Nonetheless, if you superimpose masculinity with femininity, whilst difficult to relate to for the average person, they can at least envision a mixture of the two since they are already in possession of one.  On the other hand, the concept of being devoid of the experience of masculinity or femininity usually results in a ‘does not compute’ error message.  It is an understandable response.  Humans relate to others and their environment through an inner comparison of their accumulated experiences.  In a way, identifying as one gender or even both is almost as foreign to me as lacking gender is to those in possession of one or both.

I have always been Androgyne.  Yet, it is only recently that I discovered there is a word for what I am and most importantly, that there are others like me.  I am a 27 year old retired actor.  Looking back, I realize the major appeal of acting for me is its inherent duality.  You are at once yourself and the character you portray.  Your character’s actions and words are simultaneously yours and not.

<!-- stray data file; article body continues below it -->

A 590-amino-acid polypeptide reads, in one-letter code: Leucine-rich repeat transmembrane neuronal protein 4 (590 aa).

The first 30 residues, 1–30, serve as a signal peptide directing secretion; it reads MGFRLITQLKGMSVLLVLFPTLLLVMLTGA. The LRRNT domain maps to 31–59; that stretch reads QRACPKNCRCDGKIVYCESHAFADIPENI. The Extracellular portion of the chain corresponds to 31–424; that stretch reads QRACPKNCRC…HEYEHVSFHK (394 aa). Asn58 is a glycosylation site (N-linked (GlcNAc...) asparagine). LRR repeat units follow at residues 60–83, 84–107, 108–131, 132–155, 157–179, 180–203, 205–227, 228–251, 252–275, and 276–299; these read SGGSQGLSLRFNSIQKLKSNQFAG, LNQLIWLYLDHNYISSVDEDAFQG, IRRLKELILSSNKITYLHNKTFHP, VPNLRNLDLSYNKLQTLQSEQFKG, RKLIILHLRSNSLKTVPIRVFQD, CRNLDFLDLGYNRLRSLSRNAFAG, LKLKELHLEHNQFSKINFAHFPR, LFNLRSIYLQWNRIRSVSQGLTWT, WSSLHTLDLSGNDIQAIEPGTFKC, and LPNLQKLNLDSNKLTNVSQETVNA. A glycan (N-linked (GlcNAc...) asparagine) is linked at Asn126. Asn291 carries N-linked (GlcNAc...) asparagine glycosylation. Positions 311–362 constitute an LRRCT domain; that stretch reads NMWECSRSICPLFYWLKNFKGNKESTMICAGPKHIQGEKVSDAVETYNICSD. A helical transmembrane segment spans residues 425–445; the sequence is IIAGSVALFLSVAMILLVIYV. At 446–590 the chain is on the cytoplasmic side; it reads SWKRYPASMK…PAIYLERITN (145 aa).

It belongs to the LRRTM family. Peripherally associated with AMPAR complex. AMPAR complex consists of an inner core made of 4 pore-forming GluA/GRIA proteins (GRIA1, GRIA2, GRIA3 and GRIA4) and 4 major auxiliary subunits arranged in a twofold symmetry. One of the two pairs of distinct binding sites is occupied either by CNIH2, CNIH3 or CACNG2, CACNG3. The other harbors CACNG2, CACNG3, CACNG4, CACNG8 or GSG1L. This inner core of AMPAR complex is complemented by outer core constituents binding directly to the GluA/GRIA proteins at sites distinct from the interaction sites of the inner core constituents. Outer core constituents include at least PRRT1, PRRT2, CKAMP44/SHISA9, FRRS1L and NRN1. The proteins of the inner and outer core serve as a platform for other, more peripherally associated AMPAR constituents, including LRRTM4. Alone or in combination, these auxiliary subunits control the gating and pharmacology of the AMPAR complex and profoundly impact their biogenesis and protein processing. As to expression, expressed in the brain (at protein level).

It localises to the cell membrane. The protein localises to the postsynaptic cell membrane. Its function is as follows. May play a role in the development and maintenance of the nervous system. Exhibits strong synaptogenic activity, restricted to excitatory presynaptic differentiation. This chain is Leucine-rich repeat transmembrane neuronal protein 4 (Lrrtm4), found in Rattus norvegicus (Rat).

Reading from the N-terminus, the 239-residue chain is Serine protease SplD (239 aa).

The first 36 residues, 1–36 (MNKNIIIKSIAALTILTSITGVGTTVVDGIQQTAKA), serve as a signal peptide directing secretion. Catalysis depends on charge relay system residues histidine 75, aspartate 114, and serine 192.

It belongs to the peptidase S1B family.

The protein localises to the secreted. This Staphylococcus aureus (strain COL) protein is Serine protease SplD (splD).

For most of humanity, personal identity is very linked to physical identity.  It is not something the average person need consider.  In my case, my physical body is not a manifestation of my psychological identity and vice versa.

If tomorrow my body were miraculously transformed into the opposite sex, it would be no more accurate a representation of me than my current one.  This lack of consistency leads some Androgynes to adopt an androgynous physical appearance whether in attire or through surgery or both.

Perhaps this offers greater satisfaction to Androgynes that view themselves as both genders.  For those that see themselves as neither gender, as I do, the experience may be less gratifying.  Of course, this is not to dismiss its appeal.  I have a sophisticated utilitarian sense of clothing style, and whilst I am identified as my biological sex the majority of the time, my appearance is androgynous enough to draw attention.

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The Mars-Venus Myth